Gut check: Let automation do its thing as much as makes sense before you (or sales) jump in with manual follow-ups. (Habits #1-3 are key here, too.)

6. Set up regular meetings with a counterpart in sales (or another department).

Sales is where the rubber meets the road. Successful teams not only work together, but listen to learn, collaborating on projects and accomplishing the part they’re good at. When you talk with your sales counterparts, they can give you better insight into the customer persona, and how the audience is responding to various marketing tactics and exercises you have in mind. Bounce ideas off of your sales colleague to get a better sense of how it may land with your customers.

Ultimately, collaboration puts two heads together so that your plans are well-rounded. Companies with a sales-oriented culture may feel protective of their clients. To get past this, the marketing team must invite the sales team into the conversation: Ask them their opinions. Be prepared to learn from those outside of marketing. Anytime you cross over into different departments for a one-on-one, you’ve created a fantastic new habit.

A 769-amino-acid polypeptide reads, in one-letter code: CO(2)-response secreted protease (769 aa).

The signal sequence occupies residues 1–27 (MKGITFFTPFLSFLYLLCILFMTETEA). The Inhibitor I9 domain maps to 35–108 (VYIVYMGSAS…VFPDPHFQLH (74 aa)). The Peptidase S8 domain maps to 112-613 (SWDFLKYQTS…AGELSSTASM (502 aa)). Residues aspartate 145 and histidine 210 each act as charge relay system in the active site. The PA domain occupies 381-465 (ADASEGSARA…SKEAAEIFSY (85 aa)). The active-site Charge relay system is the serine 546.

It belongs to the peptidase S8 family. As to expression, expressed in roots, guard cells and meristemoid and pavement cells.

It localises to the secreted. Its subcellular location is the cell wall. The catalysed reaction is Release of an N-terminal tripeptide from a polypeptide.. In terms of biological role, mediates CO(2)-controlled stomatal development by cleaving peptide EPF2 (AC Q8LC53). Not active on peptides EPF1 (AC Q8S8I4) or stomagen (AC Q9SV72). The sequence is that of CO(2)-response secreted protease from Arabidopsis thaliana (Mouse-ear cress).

Gut check: Stop creating in a bubble and open up the conversation. Only farmers should work in silos.

7. Assign accountability to only one team member for every task.

Assign every task and avoid the “I thought you were handling this” scenario. Independent work can ramp up once everyone receives their assignment (like a well-oiled-machine) and you can ensure each and every task gets done. Does this mean that the team member assigned a task completes it all themselves? Not at all. They’re simply in charge of ensuring it is getting done and reporting back that it’s been accomplished. In fact, some tasks may require the entire team’s involvement, but only one name should be listed on your checklist of to dos. This allows everyone a bit of ownership and growth and side-steps any mission creep or blame games that may occur in the midst of a project.

Gut check: Everyone on the marketing team steps up their game when tasks are assigned.


More efficient. More effective. More successful. Sound good? Make it a habit–or seven–so your marketing team can create a new kind of culture and do as much as possible with the time and resources they have right now.